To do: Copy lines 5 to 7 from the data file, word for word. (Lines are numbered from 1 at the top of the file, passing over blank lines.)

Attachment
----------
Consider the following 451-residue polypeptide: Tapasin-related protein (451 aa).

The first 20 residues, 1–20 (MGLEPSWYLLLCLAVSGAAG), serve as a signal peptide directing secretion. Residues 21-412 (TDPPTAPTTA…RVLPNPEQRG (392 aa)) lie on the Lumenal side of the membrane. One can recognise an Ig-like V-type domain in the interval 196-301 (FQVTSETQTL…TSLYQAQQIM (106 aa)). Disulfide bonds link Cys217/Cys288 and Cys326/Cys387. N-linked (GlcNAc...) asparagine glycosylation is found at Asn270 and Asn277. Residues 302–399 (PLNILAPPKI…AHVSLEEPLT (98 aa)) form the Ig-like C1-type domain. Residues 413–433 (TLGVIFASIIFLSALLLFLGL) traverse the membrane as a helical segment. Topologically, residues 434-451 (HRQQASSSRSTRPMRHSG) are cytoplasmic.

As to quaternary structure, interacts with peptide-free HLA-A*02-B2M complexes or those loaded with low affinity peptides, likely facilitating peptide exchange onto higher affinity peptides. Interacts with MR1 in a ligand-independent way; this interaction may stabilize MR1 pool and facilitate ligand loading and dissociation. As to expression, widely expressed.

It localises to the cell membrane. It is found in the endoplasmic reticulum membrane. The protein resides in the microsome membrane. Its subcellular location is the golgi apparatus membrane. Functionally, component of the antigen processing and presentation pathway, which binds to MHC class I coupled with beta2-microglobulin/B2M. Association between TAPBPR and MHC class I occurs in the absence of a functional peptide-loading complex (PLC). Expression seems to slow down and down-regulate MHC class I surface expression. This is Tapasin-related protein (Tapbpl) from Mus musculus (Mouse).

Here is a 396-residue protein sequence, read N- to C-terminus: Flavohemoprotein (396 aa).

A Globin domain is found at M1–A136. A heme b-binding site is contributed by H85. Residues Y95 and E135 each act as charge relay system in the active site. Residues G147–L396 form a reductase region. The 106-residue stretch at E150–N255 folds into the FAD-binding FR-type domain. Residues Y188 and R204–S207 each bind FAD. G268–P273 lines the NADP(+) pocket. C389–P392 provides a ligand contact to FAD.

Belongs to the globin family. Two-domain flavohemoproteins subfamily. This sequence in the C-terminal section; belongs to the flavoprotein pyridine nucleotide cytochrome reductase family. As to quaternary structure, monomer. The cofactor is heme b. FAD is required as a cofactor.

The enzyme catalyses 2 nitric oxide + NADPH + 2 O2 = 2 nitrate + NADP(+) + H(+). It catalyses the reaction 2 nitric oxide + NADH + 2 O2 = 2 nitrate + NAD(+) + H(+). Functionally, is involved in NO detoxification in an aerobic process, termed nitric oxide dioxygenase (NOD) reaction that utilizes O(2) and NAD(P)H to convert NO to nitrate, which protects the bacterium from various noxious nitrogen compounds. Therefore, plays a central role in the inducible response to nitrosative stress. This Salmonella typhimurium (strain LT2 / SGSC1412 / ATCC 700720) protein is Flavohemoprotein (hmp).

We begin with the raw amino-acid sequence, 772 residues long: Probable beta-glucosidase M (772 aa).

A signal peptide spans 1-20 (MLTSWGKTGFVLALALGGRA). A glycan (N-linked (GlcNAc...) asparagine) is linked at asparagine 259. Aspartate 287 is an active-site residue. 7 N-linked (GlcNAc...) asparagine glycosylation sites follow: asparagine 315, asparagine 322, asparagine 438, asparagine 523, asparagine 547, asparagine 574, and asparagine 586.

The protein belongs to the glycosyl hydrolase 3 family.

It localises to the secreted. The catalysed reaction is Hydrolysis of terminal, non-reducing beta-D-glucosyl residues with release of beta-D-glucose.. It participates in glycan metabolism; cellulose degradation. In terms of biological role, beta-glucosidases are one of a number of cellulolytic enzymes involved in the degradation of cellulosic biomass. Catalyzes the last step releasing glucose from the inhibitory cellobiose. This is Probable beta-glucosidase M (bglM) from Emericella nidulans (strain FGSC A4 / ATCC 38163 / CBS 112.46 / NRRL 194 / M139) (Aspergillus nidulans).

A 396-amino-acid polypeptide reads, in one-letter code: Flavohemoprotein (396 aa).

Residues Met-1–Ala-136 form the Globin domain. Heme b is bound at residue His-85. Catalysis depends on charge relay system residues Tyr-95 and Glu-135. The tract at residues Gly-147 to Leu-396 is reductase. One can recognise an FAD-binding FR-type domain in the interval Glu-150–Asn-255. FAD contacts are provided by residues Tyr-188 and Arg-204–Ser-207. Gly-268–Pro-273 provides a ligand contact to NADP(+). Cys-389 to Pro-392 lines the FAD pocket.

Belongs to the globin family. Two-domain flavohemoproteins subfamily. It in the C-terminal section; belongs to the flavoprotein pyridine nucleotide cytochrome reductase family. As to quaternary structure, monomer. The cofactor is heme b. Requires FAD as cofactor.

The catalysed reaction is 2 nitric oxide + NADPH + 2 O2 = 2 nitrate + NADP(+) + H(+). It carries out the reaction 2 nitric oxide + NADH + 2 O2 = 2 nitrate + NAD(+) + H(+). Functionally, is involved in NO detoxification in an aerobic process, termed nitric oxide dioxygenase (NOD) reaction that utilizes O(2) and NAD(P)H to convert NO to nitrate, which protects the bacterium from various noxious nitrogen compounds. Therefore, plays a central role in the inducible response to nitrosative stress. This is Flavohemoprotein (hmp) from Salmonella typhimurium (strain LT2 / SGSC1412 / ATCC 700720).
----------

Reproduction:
Here is a 396-residue protein sequence, read N- to C-terminus: Flavohemoprotein (396 aa).

A Globin domain is found at M1–A136. A heme b-binding site is contributed by H85. Residues Y95 and E135 each act as charge relay system in the active site. Residues G147–L396 form a reductase region. The 106-residue stretch at E150–N255 folds into the FAD-binding FR-type domain. Residues Y188 and R204–S207 each bind FAD. G268–P273 lines the NADP(+) pocket. C389–P392 provides a ligand contact to FAD.

Belongs to the globin family. Two-domain flavohemoproteins subfamily. This sequence in the C-terminal section; belongs to the flavoprotein pyridine nucleotide cytochrome reductase family. As to quaternary structure, monomer. The cofactor is heme b. FAD is required as a cofactor.